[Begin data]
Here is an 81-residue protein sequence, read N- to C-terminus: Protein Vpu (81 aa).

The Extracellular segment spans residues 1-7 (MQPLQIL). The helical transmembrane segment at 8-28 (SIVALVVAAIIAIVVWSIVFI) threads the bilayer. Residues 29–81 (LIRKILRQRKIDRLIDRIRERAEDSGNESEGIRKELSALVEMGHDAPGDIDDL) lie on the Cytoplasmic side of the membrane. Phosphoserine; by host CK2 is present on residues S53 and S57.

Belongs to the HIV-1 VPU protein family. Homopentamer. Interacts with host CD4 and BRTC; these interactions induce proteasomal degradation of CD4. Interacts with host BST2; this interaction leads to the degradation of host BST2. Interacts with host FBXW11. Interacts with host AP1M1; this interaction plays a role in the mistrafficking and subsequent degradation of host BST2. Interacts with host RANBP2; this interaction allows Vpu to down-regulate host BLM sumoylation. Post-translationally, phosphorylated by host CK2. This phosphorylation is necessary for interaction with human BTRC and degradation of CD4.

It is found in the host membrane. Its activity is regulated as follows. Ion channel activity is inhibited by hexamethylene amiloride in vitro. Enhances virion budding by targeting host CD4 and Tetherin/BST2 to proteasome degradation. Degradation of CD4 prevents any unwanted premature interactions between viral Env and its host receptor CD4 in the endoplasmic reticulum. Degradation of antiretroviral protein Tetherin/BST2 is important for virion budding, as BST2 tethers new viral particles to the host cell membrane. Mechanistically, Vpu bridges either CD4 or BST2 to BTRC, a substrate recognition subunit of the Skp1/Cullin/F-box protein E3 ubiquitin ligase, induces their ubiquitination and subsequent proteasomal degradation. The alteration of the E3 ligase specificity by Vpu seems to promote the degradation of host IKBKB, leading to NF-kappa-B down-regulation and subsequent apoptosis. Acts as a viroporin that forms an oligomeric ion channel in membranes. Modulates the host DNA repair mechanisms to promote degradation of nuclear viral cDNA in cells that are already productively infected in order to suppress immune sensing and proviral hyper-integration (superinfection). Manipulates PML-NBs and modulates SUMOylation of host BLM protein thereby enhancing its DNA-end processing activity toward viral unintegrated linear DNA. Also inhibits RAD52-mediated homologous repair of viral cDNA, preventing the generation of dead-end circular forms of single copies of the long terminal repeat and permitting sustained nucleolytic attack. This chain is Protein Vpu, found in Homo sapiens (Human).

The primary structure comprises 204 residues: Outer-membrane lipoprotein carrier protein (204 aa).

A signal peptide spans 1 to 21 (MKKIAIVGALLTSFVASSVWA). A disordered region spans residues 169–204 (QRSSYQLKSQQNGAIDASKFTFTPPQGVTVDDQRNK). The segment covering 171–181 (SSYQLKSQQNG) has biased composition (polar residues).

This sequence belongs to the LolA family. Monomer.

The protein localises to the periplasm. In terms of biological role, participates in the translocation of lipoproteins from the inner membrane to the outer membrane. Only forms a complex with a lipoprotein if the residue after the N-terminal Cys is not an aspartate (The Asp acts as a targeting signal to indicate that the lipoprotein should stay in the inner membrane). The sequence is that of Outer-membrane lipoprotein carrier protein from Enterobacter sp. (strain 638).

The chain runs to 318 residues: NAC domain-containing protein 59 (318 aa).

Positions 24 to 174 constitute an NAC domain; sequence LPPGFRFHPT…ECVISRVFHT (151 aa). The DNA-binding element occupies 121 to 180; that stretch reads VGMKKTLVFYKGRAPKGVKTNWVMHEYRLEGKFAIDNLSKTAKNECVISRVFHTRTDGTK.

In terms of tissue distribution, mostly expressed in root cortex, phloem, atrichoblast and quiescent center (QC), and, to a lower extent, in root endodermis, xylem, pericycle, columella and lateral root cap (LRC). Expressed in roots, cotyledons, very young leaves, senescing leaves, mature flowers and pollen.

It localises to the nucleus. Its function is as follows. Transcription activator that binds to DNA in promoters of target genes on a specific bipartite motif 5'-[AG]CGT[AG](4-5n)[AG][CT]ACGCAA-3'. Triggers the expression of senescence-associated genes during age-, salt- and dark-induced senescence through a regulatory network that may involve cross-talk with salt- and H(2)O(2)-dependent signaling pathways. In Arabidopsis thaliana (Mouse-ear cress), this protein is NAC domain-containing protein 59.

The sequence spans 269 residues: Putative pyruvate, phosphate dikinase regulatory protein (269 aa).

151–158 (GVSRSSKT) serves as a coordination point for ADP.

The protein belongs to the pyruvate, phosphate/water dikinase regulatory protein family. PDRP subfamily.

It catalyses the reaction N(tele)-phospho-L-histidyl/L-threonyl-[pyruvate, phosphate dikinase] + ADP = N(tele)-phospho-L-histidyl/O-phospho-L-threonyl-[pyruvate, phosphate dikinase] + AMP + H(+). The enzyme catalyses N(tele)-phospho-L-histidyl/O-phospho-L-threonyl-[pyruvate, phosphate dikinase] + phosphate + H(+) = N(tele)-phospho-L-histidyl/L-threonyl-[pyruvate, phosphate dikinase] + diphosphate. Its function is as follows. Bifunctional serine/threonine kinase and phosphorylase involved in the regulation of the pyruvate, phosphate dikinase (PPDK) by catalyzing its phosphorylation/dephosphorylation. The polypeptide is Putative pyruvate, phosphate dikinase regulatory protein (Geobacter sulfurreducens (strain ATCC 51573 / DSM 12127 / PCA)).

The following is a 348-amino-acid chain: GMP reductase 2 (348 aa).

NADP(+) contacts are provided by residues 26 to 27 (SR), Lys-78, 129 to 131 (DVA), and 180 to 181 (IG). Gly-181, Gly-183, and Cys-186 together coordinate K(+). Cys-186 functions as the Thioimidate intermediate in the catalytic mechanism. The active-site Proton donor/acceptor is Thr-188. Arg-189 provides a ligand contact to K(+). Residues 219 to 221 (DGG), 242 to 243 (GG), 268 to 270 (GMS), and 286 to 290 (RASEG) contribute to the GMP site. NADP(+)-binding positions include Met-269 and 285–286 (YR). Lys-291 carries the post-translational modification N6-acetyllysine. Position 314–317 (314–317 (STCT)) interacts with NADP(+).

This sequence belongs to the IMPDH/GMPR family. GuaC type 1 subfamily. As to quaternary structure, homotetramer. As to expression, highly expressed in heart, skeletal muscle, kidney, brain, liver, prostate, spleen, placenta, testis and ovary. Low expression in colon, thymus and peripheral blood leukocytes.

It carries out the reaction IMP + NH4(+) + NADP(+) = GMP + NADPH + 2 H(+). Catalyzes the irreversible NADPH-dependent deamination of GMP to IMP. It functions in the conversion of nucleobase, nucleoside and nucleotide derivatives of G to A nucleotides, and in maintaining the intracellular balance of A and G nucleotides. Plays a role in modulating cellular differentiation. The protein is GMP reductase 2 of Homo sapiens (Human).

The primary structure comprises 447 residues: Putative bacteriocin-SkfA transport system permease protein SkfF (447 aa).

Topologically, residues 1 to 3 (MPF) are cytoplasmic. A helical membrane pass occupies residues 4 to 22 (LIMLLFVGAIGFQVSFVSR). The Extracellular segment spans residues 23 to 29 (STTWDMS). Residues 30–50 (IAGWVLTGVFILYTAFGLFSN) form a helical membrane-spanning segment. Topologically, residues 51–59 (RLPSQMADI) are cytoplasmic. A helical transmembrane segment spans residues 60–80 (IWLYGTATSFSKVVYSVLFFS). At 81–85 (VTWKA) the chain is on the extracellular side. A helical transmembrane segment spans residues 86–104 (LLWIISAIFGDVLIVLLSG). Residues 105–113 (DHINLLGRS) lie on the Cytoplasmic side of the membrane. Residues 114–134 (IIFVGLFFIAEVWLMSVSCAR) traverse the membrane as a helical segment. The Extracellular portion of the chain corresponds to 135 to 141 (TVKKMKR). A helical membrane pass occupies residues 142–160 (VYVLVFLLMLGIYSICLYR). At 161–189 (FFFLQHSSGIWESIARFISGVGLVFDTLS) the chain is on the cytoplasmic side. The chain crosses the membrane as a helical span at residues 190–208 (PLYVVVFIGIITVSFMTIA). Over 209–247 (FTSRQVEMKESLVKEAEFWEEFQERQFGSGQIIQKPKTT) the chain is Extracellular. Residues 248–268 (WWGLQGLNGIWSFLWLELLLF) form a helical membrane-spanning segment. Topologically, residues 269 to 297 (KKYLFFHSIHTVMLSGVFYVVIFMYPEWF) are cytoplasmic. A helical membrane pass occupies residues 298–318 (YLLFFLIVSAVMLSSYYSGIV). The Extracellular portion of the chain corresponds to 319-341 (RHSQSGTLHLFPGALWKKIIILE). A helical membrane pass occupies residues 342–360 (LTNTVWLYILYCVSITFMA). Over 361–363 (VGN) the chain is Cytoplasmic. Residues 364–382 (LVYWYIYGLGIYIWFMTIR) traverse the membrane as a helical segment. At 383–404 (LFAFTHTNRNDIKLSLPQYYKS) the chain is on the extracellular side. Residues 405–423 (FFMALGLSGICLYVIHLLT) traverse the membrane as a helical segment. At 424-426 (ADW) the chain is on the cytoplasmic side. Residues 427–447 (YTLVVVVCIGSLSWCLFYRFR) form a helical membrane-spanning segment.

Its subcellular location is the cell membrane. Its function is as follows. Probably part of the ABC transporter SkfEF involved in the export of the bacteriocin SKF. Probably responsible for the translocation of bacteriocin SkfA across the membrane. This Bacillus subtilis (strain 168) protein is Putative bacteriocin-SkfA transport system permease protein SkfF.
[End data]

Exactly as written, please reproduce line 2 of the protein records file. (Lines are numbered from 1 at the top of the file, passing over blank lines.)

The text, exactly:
The Extracellular segment spans residues 1-7 (MQPLQIL). The helical transmembrane segment at 8-28 (SIVALVVAAIIAIVVWSIVFI) threads the bilayer. Residues 29–81 (LIRKILRQRKIDRLIDRIRERAEDSGNESEGIRKELSALVEMGHDAPGDIDDL) lie on the Cytoplasmic side of the membrane. Phosphoserine; by host CK2 is present on residues S53 and S57.